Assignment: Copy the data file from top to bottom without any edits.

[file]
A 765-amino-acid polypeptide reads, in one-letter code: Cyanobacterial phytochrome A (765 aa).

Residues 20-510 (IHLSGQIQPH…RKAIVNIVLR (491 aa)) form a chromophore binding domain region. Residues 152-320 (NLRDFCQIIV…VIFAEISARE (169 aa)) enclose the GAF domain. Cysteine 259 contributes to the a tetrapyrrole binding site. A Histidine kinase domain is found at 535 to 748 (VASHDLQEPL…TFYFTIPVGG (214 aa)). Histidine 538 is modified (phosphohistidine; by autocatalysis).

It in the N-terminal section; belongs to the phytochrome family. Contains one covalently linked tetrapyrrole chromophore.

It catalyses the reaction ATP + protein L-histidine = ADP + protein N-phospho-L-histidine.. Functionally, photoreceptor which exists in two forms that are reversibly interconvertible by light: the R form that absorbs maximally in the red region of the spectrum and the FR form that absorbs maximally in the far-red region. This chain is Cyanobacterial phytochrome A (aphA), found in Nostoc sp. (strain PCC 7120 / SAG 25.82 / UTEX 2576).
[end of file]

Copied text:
A 765-amino-acid polypeptide reads, in one-letter code: Cyanobacterial phytochrome A (765 aa).

Residues 20-510 (IHLSGQIQPH…RKAIVNIVLR (491 aa)) form a chromophore binding domain region. Residues 152-320 (NLRDFCQIIV…VIFAEISARE (169 aa)) enclose the GAF domain. Cysteine 259 contributes to the a tetrapyrrole binding site. A Histidine kinase domain is found at 535 to 748 (VASHDLQEPL…TFYFTIPVGG (214 aa)). Histidine 538 is modified (phosphohistidine; by autocatalysis).

It in the N-terminal section; belongs to the phytochrome family. Contains one covalently linked tetrapyrrole chromophore.

It catalyses the reaction ATP + protein L-histidine = ADP + protein N-phospho-L-histidine.. Functionally, photoreceptor which exists in two forms that are reversibly interconvertible by light: the R form that absorbs maximally in the red region of the spectrum and the FR form that absorbs maximally in the far-red region. This chain is Cyanobacterial phytochrome A (aphA), found in Nostoc sp. (strain PCC 7120 / SAG 25.82 / UTEX 2576).